Advanced Numerical Reasoning Tests: Free Practice & Tips
Not all numerical reasoning tests are made equally. If you’re a graduate applying for a position in a bank or in the high-tech world, you’ll be expected to have obtained a higher level of proficiency in mathematics. In this section, we’ll discuss some of the distinguishing features of advanced aptitude tests and briefly describe the most common ones used today.
What Is an Advanced Numerical Reasoning Test?
As far as the concepts you’ll encounter, numerical reasoning tests are fairly standardized across the board. You probably won’t have to do calculus or linear algebra even on advanced reasoning tests. In fact, most standardized reasoning tests specifically test your ability to apply mathematical concepts to everyday situations.
That being said, if you’re applying to a competitive position in management, finance, or consulting, you will need to demonstrate greater mastery in quantitative reasoning than you would have at a lower tier in the company.
Because these companies handle large amounts of data, they want to know their employees can handle it properly. Even minor errors and inaccuracies could spell disaster for firms like IBM, Google, or Apple. Screening questions will help them to assess your ability to manipulate sensitive information accurately.
How Do I Take Advanced Numerical Reasoning Exams?
Unlike basic quantitative reasoning exams, advanced aptitude tests will refer to market trends and figures or other relevant concepts, making it particularly difficult for anyone not familiar with the terminology.
The test may also include superfluous information you are expected to ignore. Far from straightforward, advanced reasoning test questions will provide a series of graphs and numbers. You won’t always need all of the information presented to you to solve the problem, but it will be up to you to filter the data properly. You might even find questions with new formulas or equations you’ll be expected to learn and manipulate during the exam.
Popular Advanced Psychometric Tests You Might Encounter:
Some companies use standardized advanced psychometric tests for all of their new employees. Below, you’ll find a few of the most common advanced reasoning exams and what you can expect from each.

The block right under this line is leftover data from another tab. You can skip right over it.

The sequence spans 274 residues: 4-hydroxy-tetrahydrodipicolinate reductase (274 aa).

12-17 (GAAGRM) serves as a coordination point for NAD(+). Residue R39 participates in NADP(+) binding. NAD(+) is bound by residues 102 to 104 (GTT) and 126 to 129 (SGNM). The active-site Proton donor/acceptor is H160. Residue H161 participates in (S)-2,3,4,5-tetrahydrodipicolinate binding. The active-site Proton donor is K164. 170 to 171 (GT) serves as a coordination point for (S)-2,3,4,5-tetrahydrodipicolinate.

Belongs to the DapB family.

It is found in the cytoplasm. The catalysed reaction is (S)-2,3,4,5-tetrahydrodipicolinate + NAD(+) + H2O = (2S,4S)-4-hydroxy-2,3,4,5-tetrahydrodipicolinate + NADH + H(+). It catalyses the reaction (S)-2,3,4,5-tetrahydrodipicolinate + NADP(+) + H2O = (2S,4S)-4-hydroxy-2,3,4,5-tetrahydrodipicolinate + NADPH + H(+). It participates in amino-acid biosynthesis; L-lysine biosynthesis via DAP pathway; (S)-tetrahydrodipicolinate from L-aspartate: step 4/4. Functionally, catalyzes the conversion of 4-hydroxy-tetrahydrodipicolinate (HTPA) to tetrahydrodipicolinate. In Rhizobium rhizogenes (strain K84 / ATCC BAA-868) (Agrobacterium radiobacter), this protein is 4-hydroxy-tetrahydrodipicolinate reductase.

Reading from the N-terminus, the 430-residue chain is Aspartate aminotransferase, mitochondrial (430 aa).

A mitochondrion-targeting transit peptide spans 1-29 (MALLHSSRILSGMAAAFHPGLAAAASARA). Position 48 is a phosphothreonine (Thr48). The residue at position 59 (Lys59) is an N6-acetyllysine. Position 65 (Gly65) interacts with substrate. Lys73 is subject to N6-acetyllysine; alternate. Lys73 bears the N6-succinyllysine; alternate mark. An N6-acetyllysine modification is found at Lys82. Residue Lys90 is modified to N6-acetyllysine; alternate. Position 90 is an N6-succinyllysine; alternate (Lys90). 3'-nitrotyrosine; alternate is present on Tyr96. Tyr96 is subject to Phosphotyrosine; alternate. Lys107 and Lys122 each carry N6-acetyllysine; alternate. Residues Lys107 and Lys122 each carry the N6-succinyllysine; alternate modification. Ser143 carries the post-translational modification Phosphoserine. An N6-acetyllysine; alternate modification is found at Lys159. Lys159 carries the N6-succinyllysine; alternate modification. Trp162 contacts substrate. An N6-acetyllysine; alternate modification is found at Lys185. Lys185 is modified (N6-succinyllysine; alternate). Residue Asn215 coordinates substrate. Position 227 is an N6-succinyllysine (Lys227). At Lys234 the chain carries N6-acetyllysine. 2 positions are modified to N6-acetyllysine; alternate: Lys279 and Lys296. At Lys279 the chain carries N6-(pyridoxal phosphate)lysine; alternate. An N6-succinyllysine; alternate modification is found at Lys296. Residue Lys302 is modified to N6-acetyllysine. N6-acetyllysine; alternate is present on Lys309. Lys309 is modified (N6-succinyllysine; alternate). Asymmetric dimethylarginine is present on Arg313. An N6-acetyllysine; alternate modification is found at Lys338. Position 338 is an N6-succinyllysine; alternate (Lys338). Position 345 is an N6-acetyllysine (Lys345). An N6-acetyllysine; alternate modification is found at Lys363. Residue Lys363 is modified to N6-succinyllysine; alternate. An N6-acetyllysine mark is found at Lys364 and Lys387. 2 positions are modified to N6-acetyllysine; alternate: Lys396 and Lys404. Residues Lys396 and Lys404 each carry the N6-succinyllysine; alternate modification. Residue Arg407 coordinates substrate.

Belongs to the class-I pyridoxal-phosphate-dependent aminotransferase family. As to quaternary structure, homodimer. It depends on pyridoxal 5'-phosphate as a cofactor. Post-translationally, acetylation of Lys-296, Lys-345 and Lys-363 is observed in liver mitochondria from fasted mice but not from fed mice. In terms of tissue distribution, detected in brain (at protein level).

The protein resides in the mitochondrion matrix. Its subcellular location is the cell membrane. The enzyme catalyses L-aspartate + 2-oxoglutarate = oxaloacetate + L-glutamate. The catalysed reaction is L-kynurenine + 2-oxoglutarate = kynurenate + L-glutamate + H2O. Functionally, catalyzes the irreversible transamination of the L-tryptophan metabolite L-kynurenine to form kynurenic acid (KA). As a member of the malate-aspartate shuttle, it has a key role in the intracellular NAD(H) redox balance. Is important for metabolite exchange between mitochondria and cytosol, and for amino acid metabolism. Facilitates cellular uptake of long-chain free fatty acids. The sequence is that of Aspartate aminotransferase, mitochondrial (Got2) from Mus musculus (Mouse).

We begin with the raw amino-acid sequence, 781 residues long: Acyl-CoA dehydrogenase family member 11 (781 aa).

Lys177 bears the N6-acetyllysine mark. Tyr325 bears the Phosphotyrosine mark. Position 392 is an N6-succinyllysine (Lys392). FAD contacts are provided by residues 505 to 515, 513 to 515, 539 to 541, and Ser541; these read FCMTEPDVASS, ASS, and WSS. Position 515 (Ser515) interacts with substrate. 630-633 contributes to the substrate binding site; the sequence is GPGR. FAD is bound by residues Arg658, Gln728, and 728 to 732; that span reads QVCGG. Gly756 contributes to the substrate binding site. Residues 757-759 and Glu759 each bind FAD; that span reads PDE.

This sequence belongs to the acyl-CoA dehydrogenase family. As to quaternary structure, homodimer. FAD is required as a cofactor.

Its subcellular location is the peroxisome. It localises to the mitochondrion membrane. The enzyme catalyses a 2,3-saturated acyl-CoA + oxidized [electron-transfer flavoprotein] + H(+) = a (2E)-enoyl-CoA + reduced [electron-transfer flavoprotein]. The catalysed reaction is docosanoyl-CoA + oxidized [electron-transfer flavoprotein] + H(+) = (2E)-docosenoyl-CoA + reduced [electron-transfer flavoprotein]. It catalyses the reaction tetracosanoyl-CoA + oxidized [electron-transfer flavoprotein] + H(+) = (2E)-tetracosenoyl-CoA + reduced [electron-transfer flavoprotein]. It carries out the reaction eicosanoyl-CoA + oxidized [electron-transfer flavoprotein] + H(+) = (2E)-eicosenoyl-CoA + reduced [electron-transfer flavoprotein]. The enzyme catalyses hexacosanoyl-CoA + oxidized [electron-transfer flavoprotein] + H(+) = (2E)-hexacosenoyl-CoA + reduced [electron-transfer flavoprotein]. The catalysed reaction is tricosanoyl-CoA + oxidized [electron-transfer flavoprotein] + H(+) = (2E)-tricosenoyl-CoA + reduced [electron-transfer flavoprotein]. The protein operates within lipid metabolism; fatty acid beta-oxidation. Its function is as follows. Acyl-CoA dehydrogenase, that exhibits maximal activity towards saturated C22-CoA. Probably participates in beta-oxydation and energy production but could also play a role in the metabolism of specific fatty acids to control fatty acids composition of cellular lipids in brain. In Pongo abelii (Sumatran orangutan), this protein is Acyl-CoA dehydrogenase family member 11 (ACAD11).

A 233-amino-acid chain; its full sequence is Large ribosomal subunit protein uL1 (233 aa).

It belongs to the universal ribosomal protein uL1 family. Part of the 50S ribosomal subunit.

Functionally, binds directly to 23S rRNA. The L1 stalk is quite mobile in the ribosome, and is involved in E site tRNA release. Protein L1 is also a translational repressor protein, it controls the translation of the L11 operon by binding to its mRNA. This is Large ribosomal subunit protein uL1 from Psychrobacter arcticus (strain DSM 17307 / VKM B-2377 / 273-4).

RUST/RANRA The RANRA (Rust Advanced Numerical Reasoning Appraisal), is published by Pearson Ltd. and measures a candidate’s ability to solve everyday problems using interpretation, analysis, and deduction. Typically used to assess anyone applying for a senior position, the RANRA is comprised of 32 questions that test basic high school level math including topics such as percentages, speed/time/distance, ratios, fractions, exponents, and linear equations.
GMAT The Graduate Management Assessment Test is an admissions test used for graduates intent on applying to an MBA program. This 3.5 hour standardized exam is designed to test for advanced numerical reasoning and is widely considered to provide an accurate representation of one’s current readiness. The GMAT is comprised of four sections: analytical writing, integrated reasoning, quantitative skills, and verbal mastery. As a computer adaptive test, the GMAT will adjust to the test taker’s level providing either easier or harder questions according to the individual’s results.
NMT4 The NMT4, also known as the Numerical Managerial Test, is designed to assess candidates for higher level management positions. The test contains 30 questions that must be answered within the 35-minute time limit. Each set of questions is based off of data provided in tables, charts, and graphs, and the examinee will be expected to analyze and synthesize information from multiple sources in order to track trends and recognize patterns. Designed to parallel a real business environment, the NMT4 is supposed to identify promising candidates.
IBM & Oliver Wyman IBM assesses new recruits with its own test known as the IPAT, the Information Processing Aptitude Test. This test includes questions on fractions, measurement conversions, ratios, algebra, and distance vs. speed & time and is used for almost all applicants excluding technical staff and those for very senior level positions. The test contains a total of 20 questions each of which should take you no more than 2.15 minutes. Oliver Wyman Consulting also requires recruits to take a standardized test as part of the interview process. Their advanced numerical reasoning test is particularly difficult not only because of the demanding time limit, but also because of the negative marking–for each wrong answer, you’ll lose one point. The test contains 30 multiple choice questions and must be finished within the 20-minute time limit.
Free Sample Questions to Practice:
This short advanced numerical reasoning appraisal is based on real questions you might see on test day. Try your hand at the questions below then check your answers against the ones posted at the bottom of the page.
If the chance of rain vs. sun is 50:50, what is the chance of having 3 consecutive rainy days in a 4-day period?
If it takes a second to write one digit, how long does it take to write 5 to the power of 15 raised to the power of 25?
More than a million years
Line l crosses the y axis at (0, 3b) and crosses the x axis at (7b, 0). What is the slope of the line?
Preparation for Pre-Employment Questions:
The best way job-seekers can prepare for an advanced psychometric test is to practice as much as possible. The more you practice, the more familiar you’ll become with the kinds of questions you’ll see on test day. You’ll know you’re ready to take an advanced aptitude exam when you start to recognize the majority of the questions. Looking for more tips? Sign up and get access to our online practice tests today so you’ll be ready when you get to the assessment center.